PHILADELPHIA - Bruiser Flint signed a two-year contract extension this season and considered it to be hard-earned.
The UMass basketball coach answered the departure of John Calipari and Marcus Camby - and all the chaos Camby's dalliances created on the recruiting front - by getting the team into the NCAA tournament in his first two seasons, albeit with a first-round exit each time.
That didn't stop a few associates from cracking a somewhat subtle joke when the extension was made public.
The Minutemen were stumbling incoherently through a nightmarish December at the time. Flint's teams had built a track record of slow starts, but even the coach had to admit that this one - coming from a veteran team - was perplexing.
Thus the joke, which in its various forms boiled down to this:
``Hey, Bru, it looks like you signed that contract extension just in time.''
Flint, in Philadelphia this week for a two-game road trip that culminates with today's game against Temple (ESPN, noon), wants to erase that humor-sweetened perception.
``A lot of people said that,'' he said. ``I would laugh it off and say, `OK, yeah,' but it bothered me that people said that. I mean, I've won here. I've been to two NCAA tournaments. And I've never worried about the support from the people at school. (UMass athletic director) Bob Marcum has always been behind me.''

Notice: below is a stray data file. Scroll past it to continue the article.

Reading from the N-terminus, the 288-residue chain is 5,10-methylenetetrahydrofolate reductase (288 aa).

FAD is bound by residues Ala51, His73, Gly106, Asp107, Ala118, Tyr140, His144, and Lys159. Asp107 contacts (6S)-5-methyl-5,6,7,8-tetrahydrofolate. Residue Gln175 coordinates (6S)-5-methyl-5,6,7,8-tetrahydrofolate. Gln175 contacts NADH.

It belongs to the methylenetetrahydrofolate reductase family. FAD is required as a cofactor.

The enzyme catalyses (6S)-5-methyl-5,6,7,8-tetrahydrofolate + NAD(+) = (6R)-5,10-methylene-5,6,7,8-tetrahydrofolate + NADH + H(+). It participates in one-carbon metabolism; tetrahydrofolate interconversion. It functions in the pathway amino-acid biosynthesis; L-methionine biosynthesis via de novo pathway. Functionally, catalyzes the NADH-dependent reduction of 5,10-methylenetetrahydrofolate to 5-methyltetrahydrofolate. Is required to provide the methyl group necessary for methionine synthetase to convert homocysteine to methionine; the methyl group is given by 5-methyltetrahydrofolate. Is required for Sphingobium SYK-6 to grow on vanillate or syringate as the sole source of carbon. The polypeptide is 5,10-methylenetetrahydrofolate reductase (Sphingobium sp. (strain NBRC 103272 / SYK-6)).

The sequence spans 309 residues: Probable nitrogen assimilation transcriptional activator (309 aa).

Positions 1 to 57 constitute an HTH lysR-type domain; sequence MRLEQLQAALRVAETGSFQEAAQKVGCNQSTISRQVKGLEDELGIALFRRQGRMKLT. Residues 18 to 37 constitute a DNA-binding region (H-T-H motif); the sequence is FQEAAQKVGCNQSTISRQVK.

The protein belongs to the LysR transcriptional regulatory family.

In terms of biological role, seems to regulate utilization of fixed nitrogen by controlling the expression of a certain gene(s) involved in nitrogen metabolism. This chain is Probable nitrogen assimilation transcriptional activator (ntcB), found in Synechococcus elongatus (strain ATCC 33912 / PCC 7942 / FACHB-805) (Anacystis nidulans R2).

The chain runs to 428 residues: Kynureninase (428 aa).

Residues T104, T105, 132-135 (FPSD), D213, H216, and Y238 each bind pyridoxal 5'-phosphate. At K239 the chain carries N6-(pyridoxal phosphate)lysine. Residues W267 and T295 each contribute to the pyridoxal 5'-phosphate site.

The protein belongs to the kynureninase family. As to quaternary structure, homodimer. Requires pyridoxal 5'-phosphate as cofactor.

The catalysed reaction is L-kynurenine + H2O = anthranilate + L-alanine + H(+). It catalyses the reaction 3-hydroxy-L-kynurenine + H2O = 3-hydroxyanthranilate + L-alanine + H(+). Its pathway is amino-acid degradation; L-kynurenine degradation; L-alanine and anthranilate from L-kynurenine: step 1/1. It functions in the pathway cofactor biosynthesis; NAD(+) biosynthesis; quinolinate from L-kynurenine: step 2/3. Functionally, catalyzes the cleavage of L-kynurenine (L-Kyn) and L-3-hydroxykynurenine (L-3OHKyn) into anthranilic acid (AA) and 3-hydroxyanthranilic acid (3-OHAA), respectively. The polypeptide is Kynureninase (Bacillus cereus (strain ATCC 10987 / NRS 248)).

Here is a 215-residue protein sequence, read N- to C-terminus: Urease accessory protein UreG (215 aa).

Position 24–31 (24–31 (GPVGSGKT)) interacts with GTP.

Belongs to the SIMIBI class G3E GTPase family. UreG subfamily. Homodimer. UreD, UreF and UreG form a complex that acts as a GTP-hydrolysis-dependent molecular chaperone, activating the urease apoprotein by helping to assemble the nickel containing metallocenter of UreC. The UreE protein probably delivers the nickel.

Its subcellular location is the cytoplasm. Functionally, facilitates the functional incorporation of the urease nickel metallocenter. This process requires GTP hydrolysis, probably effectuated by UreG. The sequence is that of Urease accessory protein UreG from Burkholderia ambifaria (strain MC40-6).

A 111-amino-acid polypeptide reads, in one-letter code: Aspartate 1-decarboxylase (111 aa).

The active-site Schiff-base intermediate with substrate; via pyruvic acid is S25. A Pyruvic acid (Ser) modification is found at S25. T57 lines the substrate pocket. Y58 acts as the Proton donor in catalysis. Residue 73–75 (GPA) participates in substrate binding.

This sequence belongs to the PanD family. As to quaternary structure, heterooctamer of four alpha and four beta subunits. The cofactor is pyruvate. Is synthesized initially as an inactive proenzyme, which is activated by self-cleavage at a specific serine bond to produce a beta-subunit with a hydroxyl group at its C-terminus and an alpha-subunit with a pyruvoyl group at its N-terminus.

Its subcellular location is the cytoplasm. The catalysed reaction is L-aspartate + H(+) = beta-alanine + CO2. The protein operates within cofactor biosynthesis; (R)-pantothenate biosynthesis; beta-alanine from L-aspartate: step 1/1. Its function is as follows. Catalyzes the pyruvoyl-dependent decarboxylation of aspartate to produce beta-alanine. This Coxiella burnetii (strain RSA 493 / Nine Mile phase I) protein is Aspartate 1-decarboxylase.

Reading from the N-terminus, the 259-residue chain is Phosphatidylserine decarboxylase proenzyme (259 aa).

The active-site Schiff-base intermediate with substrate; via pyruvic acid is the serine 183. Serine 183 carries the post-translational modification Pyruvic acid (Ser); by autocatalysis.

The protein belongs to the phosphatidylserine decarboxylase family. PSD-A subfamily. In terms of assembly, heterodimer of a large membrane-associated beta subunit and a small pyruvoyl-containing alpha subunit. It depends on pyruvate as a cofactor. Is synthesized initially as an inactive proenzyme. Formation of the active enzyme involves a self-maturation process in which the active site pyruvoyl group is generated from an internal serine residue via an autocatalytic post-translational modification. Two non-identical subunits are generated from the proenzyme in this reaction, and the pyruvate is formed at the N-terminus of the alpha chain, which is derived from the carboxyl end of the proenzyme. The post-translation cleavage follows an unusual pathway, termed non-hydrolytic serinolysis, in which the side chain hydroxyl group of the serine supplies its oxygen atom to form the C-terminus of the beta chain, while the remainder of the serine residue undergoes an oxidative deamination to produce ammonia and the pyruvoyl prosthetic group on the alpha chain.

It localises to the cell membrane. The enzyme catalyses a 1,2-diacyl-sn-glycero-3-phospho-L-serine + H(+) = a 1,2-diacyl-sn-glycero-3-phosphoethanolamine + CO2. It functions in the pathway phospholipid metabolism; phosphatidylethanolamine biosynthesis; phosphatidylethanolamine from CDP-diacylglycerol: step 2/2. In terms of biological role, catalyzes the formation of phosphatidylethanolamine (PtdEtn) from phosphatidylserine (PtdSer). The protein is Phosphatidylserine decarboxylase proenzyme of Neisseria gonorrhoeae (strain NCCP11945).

But the Amherst community, thanks to the incredible success of the UMass men's team over the last decade, is nouveau and spoiled when it comes to college basketball.
Few remember the hard times.
Perhaps that's why Flint can feel very alone while attempting to figure out this team.
And it hasn't been easy.
Pull up a couch
``We've tried a sports psychologist. We've tried group sessions, and meetings,'' said Flint. ``You know what's frustrating? If you're a coach, and your players just aren't good enough, then you have to accept it. But if your players are good enough, then it gets very frustrating.
``You find out that you're dealing with kids, and sometimes they don't get it,'' he said. ``But the last 10 days or so have been different, because mentally this team has been different. It's even different just in the way the guys are walking around now.
``The guys feel better about themselves now, and I'm not even sure that it's because we've won a few games.''
The Minutemen have gone 4-1 since they beat Fordham on Jan. 7, including the first major hit of the season - a win over then-No. 15 Kansas last Saturday.
But the undercurrents remain. Lari Ketner, so internally twisted by his NBA prospects, has played much better in that stretch, though he still hasn't returned to being the major scorer the team needs.
When Ajmal Basit asked Flint for permission to relinquish his starting role and return to the bench, it may have been the most sincere gesture the struggling junior forward has made on the basketball court this season. He's the new Alaa Abdelnaby - a player who flaunts his underachievement.
But even Basit has improved lately.
Today's game against Temple - the best team in the Atlantic 10 - comes at a good time, then, when a few people are possibly ready to grow up.
So many meetings
There was the tear-drenched gnashing of teeth that followed a 22-point loss to Marshall. There was the 2-hour encounter group that delayed the bus ride down to Fordham. There were all those briefings by the sports psychologist, in between.
Flint can sound much older than his 33 years when he starts in with the ``when I was your age'' talk. But there it is. Players are different now. They can be extremely sensitive, like Ketner, or goofy and unfocused, like Basit.